- If great bodily injury results: By a fine of $5,100 to $10,100, and imprisonment for 30 days to 15 years; or
- If death results: By a fine of $10,100 to $25,100, and imprisonment for one to 25 years.
But what does it mean to cause “great bodily injury?” South Carolina’s Code of Laws defines great bodily injury as a physical injury that creates a substantial risk of death, causes serious permanent disfigurement, or impairs bodily functions. Clearly, the crime of felony driving under the influence is meant to be reserved for very serious situations, such as the car crash illustrated above in which the musician was killed.
Leaving the Scene of an Accident – DUI Hit and Run
After the Beaufort County drunk driving accident, the woman who has been charged with felony driving under the influence was also charged with the separate crime of leaving the scene of the accident because she fled after the crash. Leaving the scene of a DUI accident, also referred to as a DUI hit and run, is also a very serious offense. Unfortunately, drunk drivers often attempt to flee the scene despite the fact that running away from a DUI accident can land them in even more trouble than they were originally in. A driver who flees from a DUI accident in South Carolina can face having their driver’s license suspended or revoked, additional fines, and even additional jail time.
Civil Drunk Driving Cases
While the criminal penalties for drunk driving are often well publicized, it is also important to keep in mind that victims of a drunk driving accident have the ability to sue the drunk driver in civil court. The victims can sue for compensation both for damage done to their property as well as for any personal injuries that they suffered. While criminal proceedings are meant to protect the public from future drunk driving incidents, civil cases are designed to help compensate the victims of the accident that already occurred.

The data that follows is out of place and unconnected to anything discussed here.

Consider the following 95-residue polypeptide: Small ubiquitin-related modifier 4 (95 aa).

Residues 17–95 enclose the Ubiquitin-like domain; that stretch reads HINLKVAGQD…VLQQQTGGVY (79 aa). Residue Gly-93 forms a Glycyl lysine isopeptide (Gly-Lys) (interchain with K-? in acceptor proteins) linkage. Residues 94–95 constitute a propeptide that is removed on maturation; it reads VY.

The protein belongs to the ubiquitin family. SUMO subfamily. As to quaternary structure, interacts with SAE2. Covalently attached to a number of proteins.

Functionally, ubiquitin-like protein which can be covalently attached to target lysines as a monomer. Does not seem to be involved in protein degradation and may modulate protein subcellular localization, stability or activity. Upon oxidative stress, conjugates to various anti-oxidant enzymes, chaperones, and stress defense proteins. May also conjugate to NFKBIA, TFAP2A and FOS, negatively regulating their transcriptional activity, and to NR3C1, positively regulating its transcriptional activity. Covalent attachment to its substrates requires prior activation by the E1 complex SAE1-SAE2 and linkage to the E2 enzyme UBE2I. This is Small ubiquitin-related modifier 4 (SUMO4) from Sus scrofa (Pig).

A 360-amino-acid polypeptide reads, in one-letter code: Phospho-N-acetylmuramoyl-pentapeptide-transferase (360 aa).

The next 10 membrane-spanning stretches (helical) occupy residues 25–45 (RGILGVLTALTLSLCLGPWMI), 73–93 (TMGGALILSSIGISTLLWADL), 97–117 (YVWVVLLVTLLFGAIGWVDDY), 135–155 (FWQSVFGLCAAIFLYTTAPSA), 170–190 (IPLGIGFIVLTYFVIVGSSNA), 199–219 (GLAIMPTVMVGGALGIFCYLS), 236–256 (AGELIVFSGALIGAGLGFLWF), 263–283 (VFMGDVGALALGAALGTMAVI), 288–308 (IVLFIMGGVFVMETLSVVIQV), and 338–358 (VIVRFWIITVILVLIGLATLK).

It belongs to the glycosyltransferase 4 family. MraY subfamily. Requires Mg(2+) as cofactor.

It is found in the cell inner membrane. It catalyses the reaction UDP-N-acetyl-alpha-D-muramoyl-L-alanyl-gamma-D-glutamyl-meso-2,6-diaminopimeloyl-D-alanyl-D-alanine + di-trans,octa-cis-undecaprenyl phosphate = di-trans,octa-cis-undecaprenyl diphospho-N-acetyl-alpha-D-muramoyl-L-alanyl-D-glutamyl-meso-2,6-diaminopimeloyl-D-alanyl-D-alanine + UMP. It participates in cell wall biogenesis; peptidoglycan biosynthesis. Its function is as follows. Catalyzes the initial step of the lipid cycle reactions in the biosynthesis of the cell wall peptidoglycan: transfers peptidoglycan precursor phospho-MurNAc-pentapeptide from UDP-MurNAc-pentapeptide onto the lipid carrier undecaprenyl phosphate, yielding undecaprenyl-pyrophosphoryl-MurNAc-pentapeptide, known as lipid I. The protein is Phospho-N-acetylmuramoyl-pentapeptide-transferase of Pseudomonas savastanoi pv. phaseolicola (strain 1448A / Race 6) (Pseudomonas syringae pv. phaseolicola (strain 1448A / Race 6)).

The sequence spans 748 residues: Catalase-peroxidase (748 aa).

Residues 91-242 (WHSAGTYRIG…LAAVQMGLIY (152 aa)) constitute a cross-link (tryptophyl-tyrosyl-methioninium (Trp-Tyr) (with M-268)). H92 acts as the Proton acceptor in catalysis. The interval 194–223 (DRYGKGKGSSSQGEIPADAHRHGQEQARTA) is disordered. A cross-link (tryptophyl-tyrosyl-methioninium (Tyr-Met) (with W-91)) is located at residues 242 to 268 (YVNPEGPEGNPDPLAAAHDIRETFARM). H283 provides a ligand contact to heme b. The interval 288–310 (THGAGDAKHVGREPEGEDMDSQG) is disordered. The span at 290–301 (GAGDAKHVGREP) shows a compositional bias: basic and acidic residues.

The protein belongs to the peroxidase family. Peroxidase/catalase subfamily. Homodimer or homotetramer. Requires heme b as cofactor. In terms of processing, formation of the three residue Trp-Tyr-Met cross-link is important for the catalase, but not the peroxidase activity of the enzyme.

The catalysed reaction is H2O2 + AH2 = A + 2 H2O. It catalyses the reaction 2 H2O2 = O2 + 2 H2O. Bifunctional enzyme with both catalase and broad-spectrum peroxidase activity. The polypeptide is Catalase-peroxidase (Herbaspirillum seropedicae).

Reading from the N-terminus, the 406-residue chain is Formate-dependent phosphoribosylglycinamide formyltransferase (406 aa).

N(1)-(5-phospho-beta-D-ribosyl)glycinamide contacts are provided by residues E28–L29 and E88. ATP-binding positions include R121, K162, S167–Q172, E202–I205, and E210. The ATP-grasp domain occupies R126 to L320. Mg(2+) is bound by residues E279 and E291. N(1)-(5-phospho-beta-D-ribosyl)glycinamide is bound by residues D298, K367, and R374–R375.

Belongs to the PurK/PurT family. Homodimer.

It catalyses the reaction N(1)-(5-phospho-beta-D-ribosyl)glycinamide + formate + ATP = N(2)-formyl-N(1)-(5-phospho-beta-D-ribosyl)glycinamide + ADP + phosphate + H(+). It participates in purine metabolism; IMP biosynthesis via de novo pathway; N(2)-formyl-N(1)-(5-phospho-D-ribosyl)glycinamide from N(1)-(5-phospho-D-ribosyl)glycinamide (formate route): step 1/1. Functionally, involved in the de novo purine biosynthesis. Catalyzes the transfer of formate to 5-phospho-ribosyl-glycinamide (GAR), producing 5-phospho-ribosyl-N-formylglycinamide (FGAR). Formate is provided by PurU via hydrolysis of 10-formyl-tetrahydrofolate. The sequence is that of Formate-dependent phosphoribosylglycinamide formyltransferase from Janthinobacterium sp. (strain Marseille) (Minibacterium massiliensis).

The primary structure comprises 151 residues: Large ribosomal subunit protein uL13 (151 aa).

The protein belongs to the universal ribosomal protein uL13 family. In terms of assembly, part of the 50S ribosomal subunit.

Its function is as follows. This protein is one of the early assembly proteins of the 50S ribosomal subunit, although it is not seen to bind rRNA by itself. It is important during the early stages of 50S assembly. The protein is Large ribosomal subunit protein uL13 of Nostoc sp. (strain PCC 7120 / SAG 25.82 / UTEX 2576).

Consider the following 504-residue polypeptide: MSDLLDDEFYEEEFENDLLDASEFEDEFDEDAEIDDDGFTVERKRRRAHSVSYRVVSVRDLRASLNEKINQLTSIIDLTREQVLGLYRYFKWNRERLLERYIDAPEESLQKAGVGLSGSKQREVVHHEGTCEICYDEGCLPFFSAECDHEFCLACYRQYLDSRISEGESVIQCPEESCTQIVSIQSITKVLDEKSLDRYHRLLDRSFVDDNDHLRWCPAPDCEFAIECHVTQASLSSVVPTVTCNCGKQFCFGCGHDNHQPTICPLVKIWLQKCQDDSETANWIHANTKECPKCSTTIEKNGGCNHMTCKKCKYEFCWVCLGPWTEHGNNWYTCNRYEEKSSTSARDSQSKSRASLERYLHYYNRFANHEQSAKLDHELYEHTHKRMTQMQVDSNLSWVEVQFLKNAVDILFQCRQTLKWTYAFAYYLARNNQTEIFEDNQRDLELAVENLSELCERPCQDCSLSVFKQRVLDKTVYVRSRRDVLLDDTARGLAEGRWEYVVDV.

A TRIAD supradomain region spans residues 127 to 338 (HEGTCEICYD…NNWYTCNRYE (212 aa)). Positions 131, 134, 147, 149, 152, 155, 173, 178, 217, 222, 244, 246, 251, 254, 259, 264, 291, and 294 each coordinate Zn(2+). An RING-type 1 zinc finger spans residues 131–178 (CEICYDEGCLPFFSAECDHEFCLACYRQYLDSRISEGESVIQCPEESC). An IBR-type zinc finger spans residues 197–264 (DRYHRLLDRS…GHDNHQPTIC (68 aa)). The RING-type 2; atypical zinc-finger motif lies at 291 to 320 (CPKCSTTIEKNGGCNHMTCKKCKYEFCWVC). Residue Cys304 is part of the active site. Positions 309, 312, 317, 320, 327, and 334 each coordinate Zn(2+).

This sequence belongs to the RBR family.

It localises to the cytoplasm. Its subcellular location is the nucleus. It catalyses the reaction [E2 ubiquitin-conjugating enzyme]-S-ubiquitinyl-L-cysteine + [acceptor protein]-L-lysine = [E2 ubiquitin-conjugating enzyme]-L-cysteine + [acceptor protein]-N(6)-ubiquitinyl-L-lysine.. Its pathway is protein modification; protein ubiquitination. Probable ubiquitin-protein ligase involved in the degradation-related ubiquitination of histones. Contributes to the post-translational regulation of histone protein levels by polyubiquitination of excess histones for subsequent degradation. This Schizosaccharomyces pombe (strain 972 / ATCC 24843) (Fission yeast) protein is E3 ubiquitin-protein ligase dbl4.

It is also possible to file a civil wrongful death claim if your loved one was killed by a drunk driver. The main goal of a wrongful death claim is to compensate the deceased victim’s family for things such as lost companionship, lost wages, the expenses associated with holding a funeral, and punitive damages. However, the mere fact that the defendant was already convicted in a criminal DUI case, does not mean that a civil wrongful death case based on the same car accident will be a slam dunk. The victim’s family will still have to prove their case, however, if there was enough evidence to obtain a conviction in criminal court, there will likely also be sufficient evidence for a civil trial.
Need Legal Advice?
If you have been involved in a car accident in which you suspect that the at-fault driver was driving under the influence, you may be entitled to file a civil lawsuit against them. The experienced Rock Hill car accident attorneys at the Elrod Pope Accident & Injury Attorneys help clients throughout South Carolina with exactly these types of cases and would be happy to assist you as well. Contact us today to schedule a free consultation.